E-sign Laws: New Zealand
By Will Elton, Updated: 2021-09-23 (published on 2020-08-04)
Learn all about the e-sign laws in New Zealand to make the ease of doing business a cinch.
Part 11: Signing in to the digital age
E-sign Laws New Zealand
Named the world’s easiest country to conduct business in 2016, New Zealand is not just a pretty face. The beautiful country boasts legal business structures that facilitate the smooth incorporation of companies.
Adding on to this, New Zealand introduced its Electronic Transactions Act in 2002 to help make international business activities even more convenient especially on the go. It adopts an open legal model.
New Zealand welcomes foreign investors, implementing many business incentives that entices people to start a business in the land of the long white cloud.
As an example of how simple and convenient New Zealand’s procedures have become, have a look at their electronic signature regulations.
Read on to learn more about the legal compliance for electronic signatures in New Zealand specifically and watch out for more in this series on Southeast Asia, Hong Kong, China, New Zealand, Australia, UK, Cayman Islands, and BVI.
The Rules and laws for e-sign in New Zealand
(22) Legal requirement for signature:
(1) Subject to subsection (2), a legal requirement for a signature other than a witness’ signature is met by means of an electronic signature if the electronic signature—
adequately identifies the signatory and adequately indicates the signatory’s approval of the information to which the signature relates; and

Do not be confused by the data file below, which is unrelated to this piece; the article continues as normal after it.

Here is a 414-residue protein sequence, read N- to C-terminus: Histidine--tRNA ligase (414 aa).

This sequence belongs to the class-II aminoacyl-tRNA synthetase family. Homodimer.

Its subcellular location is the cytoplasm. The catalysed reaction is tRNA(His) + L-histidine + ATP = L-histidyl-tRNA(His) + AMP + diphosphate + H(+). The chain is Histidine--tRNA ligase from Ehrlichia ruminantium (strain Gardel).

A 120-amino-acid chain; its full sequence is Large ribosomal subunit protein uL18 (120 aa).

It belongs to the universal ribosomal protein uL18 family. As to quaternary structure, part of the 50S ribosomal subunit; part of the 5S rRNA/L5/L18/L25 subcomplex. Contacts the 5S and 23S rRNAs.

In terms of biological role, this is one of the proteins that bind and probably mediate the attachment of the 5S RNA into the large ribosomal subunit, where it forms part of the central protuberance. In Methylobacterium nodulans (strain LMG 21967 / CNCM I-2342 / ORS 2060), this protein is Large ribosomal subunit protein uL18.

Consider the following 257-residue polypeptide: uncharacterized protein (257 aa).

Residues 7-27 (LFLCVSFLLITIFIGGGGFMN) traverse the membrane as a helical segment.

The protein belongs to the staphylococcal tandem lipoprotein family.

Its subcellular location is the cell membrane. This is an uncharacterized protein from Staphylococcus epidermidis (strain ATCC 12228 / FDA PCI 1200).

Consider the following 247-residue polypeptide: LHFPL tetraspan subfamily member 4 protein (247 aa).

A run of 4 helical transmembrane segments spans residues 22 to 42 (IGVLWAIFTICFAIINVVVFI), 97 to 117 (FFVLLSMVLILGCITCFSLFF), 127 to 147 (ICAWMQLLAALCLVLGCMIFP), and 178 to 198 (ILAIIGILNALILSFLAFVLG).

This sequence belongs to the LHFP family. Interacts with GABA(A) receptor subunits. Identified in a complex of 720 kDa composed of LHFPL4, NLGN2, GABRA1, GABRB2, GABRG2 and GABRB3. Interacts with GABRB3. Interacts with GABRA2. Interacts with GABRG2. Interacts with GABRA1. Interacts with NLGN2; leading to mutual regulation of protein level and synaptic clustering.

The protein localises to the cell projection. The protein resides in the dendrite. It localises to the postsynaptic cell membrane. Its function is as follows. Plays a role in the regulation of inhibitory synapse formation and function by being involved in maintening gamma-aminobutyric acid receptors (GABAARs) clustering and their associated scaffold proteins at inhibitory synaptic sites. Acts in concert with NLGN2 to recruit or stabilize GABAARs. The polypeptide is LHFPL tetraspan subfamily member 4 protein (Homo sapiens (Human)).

is as reliable as is appropriate given the purpose for which, and the circumstances in which, the signature is required.
(2) A legal requirement for a signature that relates to information legally required to be given to a person is met by means of an electronic signature only if that person consents to receiving the electronic signature.
Applicability of an Electronic Signature
(24) Presumption about reliability of electronic signatures:
(1) For the purposes of sections 22 and 23, it is presumed that an electronic signature is as reliable as is appropriate if—
- the means of creating the electronic signature is linked to the signatory and to no other person; and
- the means of creating the electronic signature was under the control of the signatory and of no other person; and
- any alteration to the electronic signature made after the time of signing is detectable; and
- where the purpose of the legal requirement for a signature is to provide assurance as to the integrity of the information to which it relates, any alteration made to that information after the time of signing is detectable.
(2) Subsection (1) does not prevent any person from proving on other grounds or by other means that an electronic signature—
- is as reliable as is appropriate; or
- is not as reliable as is appropriate.
Read more from the E-Signature Series:
Hong Kong, Singapore, Japan, China, Macau, Indonesia, Vietnam, Taiwan
This article does not constitute legal advice.
The opinions expressed in the column above represent the author’s own.
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READ MORE: Is e-signing legally binding?